Of course, we can expect anyone who question Bush's cockeyed methods to be accused of opposing the worthy goal of protecting the border in the first place. But wouldn't fully funding the border security proposal by the 9/11 Commission, including hiring and training more Border Patrolmen, have made more sense?

It seems as if immigration has only suddenly become a priority for the Bush Adminsitration and, caught unprepared, they're rushing to a military solution.

Sunday, May 14, 2006

The Answers

Latest Newspaper Column:

As my loyal readers remember (at least those without significant short-term memory loss), last week's column concerning plagiarism was, well, largely plagiarized. But it was all in fun, because I promised an autographed copy of my second novel, Good Day In Hell, to the first reader who could get all of the plagiarized (sorry, I meant "internalized") bits.

Well, I had quite a few entrants via the miracle of e-mail, and I can now tell you that the person who got them all was: no one. Color me amazed. Even our beloved publisher, David Woronoff, a literate and well-educated guy, didn't nail all of them.

The answers are, in order of appearance:

1. Call me Ishmael: this one should be (and was) easy. It's the opening line of Herman Melville's Moby-Dick.

2. You don't know about 19-year-old Harvard Freshman Kaavya Viswanathan without you have read a book by the name of How Opal Mehta Got Kissed, Got Wild, and Got a Life, but that ain't no matter: Paraphrases the opening lines of Huckleberry Finn.

3. It was the best of times. It was the worst of times: another one that almost everyone got. It is, of course, the opening line of Dickens' A Tale of Two Cities.

4. As conspicuous as a tarantula on a slice of angel food: From the first chapter of Raymond Chandler's Farewell, My Lovely. Hey, come on, you knew that I, of all people, had to throw in a Raymond Chandler reference.

5. Bloody, but unbowed: a line from William Ernest Henley's poem Invictus.

6. The horror! The horror!: Mister Kurtz' last words from Joseph Conrad's Heart of Darkness (also Col. Kurtz' last words from Apocalypse Now, but it was Conrad I was looking for).

7. Critics came down like a wolf on the fold: paraphrases the opening lines of Byron's poem, The Destruction of Sennacherib ("The Assyrian came down like a wolf on the fold/And his cohorts were gleaming in purple and gold.")

That line was also lampooned by Ogden Nash in his poem, Very Like a Whale. Thanks to the alert reader who missed Byron but got Nash, so I gave him half a point.

8. Gone like a cool breeze: originally written by Chuck Berry in his song, You Can't Catch Me. Not strictly literature, so I didn't hold it against you if you missed it.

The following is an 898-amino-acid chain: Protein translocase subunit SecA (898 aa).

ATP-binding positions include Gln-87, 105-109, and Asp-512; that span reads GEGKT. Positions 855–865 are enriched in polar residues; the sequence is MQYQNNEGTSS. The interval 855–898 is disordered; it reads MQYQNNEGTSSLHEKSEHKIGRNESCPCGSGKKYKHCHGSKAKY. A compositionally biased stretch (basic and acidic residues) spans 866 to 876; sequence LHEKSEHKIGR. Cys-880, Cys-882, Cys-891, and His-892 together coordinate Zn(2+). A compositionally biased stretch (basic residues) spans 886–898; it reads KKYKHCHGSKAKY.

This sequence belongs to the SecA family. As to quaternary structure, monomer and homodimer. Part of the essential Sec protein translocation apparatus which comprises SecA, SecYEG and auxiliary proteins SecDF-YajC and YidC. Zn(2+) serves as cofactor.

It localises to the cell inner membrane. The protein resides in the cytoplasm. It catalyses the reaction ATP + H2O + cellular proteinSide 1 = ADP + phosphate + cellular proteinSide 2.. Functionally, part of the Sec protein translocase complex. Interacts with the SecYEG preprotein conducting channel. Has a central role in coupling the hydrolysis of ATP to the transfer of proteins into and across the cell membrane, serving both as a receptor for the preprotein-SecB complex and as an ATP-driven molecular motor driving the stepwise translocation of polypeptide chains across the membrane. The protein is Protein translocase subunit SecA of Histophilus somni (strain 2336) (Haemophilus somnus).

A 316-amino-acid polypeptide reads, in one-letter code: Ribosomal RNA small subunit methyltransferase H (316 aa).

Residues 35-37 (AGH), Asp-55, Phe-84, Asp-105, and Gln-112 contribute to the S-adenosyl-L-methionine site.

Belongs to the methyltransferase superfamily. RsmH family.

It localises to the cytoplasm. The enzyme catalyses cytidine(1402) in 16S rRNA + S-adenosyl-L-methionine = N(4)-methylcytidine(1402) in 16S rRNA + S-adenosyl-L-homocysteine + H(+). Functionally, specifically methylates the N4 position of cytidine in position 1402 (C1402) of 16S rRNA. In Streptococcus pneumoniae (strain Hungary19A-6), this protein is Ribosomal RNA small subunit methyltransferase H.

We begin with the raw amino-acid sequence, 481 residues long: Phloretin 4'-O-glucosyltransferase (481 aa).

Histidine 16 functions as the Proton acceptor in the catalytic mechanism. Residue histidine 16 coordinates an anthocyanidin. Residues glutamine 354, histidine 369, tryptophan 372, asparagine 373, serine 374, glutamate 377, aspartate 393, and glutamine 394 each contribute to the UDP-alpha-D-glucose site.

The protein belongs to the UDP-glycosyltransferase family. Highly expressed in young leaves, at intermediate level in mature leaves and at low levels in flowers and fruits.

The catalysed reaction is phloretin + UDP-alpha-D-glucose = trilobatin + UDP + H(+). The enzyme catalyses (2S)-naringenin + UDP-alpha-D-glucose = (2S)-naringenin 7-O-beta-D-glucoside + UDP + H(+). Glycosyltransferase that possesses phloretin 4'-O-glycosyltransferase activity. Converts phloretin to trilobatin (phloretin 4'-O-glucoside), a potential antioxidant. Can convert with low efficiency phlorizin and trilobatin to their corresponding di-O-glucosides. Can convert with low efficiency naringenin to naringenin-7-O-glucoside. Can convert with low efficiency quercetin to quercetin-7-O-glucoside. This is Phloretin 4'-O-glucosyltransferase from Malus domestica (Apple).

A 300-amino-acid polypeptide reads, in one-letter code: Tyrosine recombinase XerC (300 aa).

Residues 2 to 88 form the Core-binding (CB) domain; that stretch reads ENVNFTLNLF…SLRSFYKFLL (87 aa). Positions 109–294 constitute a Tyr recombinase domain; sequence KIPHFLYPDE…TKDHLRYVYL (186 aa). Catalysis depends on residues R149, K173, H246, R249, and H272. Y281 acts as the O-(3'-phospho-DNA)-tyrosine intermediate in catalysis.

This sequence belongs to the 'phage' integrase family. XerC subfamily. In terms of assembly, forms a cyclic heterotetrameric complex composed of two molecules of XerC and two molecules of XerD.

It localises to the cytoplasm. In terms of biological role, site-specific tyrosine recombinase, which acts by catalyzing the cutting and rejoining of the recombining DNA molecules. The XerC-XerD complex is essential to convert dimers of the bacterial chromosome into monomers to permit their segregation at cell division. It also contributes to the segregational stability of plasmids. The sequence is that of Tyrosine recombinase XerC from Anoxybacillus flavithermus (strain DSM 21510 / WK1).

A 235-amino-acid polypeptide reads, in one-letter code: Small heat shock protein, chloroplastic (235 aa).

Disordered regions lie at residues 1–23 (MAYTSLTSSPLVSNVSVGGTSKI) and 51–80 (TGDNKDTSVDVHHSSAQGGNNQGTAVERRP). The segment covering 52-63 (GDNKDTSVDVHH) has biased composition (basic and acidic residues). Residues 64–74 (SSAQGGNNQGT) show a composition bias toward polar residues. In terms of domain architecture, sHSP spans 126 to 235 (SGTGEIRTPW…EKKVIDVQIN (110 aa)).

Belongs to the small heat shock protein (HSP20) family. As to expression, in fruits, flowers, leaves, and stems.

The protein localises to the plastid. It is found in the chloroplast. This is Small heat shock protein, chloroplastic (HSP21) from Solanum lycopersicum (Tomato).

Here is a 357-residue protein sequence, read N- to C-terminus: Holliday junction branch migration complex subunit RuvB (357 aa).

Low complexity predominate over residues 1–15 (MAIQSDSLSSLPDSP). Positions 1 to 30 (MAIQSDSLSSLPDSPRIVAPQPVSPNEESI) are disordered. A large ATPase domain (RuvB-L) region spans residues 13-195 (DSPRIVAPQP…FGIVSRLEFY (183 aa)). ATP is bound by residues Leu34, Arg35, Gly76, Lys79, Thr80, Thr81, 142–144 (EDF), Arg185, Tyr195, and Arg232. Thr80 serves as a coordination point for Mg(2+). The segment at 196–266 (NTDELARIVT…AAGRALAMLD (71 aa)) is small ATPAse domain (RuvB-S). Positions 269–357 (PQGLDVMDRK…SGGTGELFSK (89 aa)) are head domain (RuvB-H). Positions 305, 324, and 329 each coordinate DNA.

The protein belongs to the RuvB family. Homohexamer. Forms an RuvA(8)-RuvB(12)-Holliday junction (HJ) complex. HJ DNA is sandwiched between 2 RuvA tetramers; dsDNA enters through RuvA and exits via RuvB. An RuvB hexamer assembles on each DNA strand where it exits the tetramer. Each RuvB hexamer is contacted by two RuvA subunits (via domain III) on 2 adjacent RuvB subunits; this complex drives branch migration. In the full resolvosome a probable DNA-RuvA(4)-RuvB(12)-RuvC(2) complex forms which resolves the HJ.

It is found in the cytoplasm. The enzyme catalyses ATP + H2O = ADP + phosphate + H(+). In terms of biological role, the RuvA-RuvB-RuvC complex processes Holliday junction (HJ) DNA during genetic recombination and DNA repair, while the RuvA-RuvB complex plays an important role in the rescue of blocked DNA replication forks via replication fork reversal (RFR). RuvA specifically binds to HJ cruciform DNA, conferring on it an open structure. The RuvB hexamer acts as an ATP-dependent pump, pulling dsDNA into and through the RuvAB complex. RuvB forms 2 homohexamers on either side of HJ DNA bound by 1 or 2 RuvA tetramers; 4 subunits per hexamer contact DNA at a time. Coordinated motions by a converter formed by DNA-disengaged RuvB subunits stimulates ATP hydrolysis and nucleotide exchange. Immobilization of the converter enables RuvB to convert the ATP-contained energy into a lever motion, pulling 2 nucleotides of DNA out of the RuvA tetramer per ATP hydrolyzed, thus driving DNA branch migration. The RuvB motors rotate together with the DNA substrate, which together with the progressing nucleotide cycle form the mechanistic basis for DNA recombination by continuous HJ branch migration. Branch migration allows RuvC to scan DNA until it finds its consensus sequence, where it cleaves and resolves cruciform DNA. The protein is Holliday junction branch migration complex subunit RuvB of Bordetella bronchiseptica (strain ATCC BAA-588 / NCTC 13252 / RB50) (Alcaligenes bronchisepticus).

9. Something rotten in the state of publishing: paraphrases a line from Hamlet: "Something is rotten in the state of Denmark."

10. Lord, what fools these publishers be!: Comes from Puck's line in Shakespeare's A Midsummer Night's Dream: "Lord what fools these mortals be!"

11. Where will it end? How low do you have to stoop in this country to become a rich and famous author? Paraphrases the last words of Hunter S. Thompson's book, Fear and Loathing on the Campaign Trail 1972: "Where will it end? How low do you have to stoop in this country to become president?"

12. Sulking in my tent: refers to Achilles, who spent a good part of Homer's The Iliad sulking in his tent.

13. Beat on, boats against the current, borne back ceaselessly into the past is part of the last line of Fitzgerald's The Great Gatsby.

14. Humble Narrator: Alex, the antihero of Anthony Burgess' A Clockwork Orange, always refers to himself as "Your Humble Narrator."

15. That's my story and I'm sticking to it: Another music reference that I didn't really hold against anyone if they missed. It's the chorus of a song written by Colin Raye and performed by Jimmy Buffett.

16. If this be plagiarism, let us make the most of it: This was part of Patrick Henry's "Give Me Liberty or Give Me Death" speech: "If this be treason, let us make the most of it."

Anyway, while nobody got them all, it seems mean-spirited not a give the prize to the person who came closest. So, to reader Ruth Greiner from the DorothyL listeserv, congratulations! The book's on the way as soon as you send me your snail-mail address. Enjoy.

Oops! It seems that we're almost out of space. There's certainly not enough left to do justice to a political or social topic.

So, in the time left, I'd just like to say: Happy Mother's Day, Mom. I love you, and thanks for everything.